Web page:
The North Yorkshire Moors end along the Eastern Coast where moors meet the sea along a rugged coastline, making the Yorkshire Coast one of the most scenic areas in the country. During breeding season, Bempton Cliffs, just North of Flamborough, is home to one the UK’s premium seabird colonies.The East Coast is rich in wildlife, perhaps more so than any other area in the UK, with lots of bird life making for superb bird watching, sea creatures and plant life. With various beautiful coastal towns such as Scarborough, Filey and Whitby to visit, there is plenty of opportunity to see some of the National Parks Aquatic Organisms!

Places to Bird Watch in the North Yorkshire Moors:

Crow Wood:

This is an area of mixed woodland at The Moors Centre in Danby. They have recently opened a new bird hide and feeding station where you can view a variety of woodland birds such as nuthatch, goldfinch and green woodpecker, plus a playful and entertaining gang of cheeky grey squirrels! Crow Wood is open daily all year round, wheel chair accessible and free to get in!

Pexton Moor:

Offering stunning views, Pexton Moors stretches from Pexton Bank all the way down to Ellerburn. The area prides itself on being a hot spot for bird watching in the area. Visitors who travel along the Dalby Forest Drive will enjoy short commentaries on wildlife interests at several talking posts. Pexton Moor is a beautiful place to visit during the summer with its selection of wildlife and particularly beautiful wild flowers.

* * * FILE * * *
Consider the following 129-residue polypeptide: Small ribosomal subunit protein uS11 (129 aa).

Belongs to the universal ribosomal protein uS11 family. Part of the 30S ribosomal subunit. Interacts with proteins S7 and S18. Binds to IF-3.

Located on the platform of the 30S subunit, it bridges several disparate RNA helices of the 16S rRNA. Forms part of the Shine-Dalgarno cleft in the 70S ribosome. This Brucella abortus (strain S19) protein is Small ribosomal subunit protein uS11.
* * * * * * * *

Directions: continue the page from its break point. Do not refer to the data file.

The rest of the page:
Sandsend Quarry:

Sandsend Quarry, a disused alum quarry, located just to the north of Sandsend is a great place to watch seabirds and also waders at low tide. The quarry's habitat of ponds, wet patches and small woodlands amongst the wasteland play host to a wide range of enchanting wildlife.

Scaling Dam:

Scaling Dam is a popular bird watching site as it is home to over 180 different species of birds. The large reservoir is owned by Northumbrian Water and there is a small nature reserve in the SW corner of the lake which provides protection for meadowland and inhabitants of the water's edge. For good close-up photographic opportunities, try the feeding station in Forge Valley, West of Scarborough.